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Last Thursday was a Valentine’s Day for the history books. In a culture that emphasizes finding your one and only Valentine, I’m proud to say I had 1 billion Valentines.
As I shared previously, dance is a central love in my life so this year I gladly traded the overpriced dinner reservations, schmaltzy Hallmark slogans and slightly stale candy hearts for a day filled with dancing, celebrating, story-telling and public disruption, in honor of the One Billion Rising movement.
Not only did I have the privilege of engaging in one of my deepest passions, but I was also privileged to be invited into the stories and lives of my sisters who have lived through unimaginable violence.
From the first event I participated in – a flash mob at North Station while trains of people poured into Boston at the height of the morning commute – One Billion Rising very quickly became more than just amusing unsuspecting commuters and sharing startling statistics. Two survivors of domestic abuse who just happened to be in the station at that time came up to us afterwards, thanked us for making public an all too often silent issue, and shared their stories.
As I listened to the heart-breaking details of what these women experienced, and thankfully had overcome, it became even more crystal clear why I was rising. One Billion Rising is about creating and claiming a public space for the voices and stories of women who far too often are left voiceless and powerless. As Eve Ensler, the movement’s founder, so eloquently says, “One Billion Rising has broken taboos, lifted the veil of silence, and inspired a radical outpouring of support to reveal the worldwide system of patriarchy, which sustains the violence.”
It was indeed a radical day of collective movement – through flash mobs, public performances, and organic dance parties on the street, and collective movement building – with people in 207 countries rising up in shared outrage about the epidemic of violence against women and girls. In fact, it’s hard to find adequate words to express the feelings I experienced watching my sisters and brothers rising throughout the day across the globe, from Boston to New Delhi to Bukavu to Capetown, and thousands of cities in between.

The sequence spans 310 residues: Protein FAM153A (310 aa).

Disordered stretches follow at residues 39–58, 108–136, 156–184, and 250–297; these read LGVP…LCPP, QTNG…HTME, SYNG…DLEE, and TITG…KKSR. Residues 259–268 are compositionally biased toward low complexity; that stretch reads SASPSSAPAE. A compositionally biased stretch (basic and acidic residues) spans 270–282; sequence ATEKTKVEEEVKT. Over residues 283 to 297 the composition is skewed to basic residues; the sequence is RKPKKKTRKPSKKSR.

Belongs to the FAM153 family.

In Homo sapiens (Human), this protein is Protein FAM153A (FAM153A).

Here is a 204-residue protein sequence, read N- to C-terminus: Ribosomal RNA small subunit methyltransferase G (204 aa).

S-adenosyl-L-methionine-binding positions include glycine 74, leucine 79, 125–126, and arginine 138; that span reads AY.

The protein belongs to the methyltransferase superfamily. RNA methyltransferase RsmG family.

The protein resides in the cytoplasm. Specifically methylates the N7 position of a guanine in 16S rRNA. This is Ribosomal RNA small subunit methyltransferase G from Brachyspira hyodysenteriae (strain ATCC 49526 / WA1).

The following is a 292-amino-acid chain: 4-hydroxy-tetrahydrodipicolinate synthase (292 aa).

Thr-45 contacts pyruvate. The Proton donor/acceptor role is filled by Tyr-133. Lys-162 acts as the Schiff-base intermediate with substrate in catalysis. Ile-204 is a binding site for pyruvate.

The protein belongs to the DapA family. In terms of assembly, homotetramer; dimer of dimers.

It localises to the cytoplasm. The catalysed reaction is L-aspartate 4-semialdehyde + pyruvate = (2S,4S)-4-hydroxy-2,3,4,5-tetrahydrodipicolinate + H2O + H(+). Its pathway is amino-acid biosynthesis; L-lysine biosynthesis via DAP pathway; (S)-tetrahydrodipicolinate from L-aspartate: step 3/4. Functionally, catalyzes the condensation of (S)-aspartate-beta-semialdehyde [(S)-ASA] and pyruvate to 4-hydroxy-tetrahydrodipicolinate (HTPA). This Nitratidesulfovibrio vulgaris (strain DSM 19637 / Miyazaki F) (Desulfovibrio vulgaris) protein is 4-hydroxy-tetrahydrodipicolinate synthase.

“Pure raw unbridled joy” was the best I could summon on my Facebook wall as I went to bed Thursday night.
That is what I experienced on Thursday. But what’s more important perhaps to share is what I’ve experienced since Thursday. Coming together physically and virtually was deeply moving and motivating and achieved GREAT things for public awareness (see an awesome recap of outcomes here), but as the One Billion Rising organizers are quick to say, it was only the beginning.
It is not the end of a struggle but the escalation of it, and now the question becomes what next. V-Day is asking all of us who rose around the globe to take a simple pledge, to do one thing in the next year to end violence against women. It could be a simple action, or a monumental one; personal, or political; quiet or loud, but these actions – taken together – will create change.
I am pledging personally to continue to rise by finding more concrete ways over the next year to use my passion for dance as a tool for empowerment and healing.
As a company, Prosperity Candle pledges to use our platform in the international development and social enterprise spaces to further the discussion around how sustainable job opportunities allow women the freedom and economic independence to leave violent situations.
We also pledge to keep our Prosperity network informed about tangible actions they can take to continue to rise and keep the movement going.
One immediate action here in the US is to ensure the re-authorization of Violence Against Women Act – which provides funding and legislation to address domestic and sexual violence. In fact just in time for OBR, the Senate passed VAWA last week, and it is now being considered in the House. Contacting your elected officials and stating your support for VAWA is a simple and significant action step to take this week.
Did you rise up on Valentine’s Day? Did you make a pledge to take action? Share your experiences in the comments below and please post your photos and thoughts on our Facebook page!
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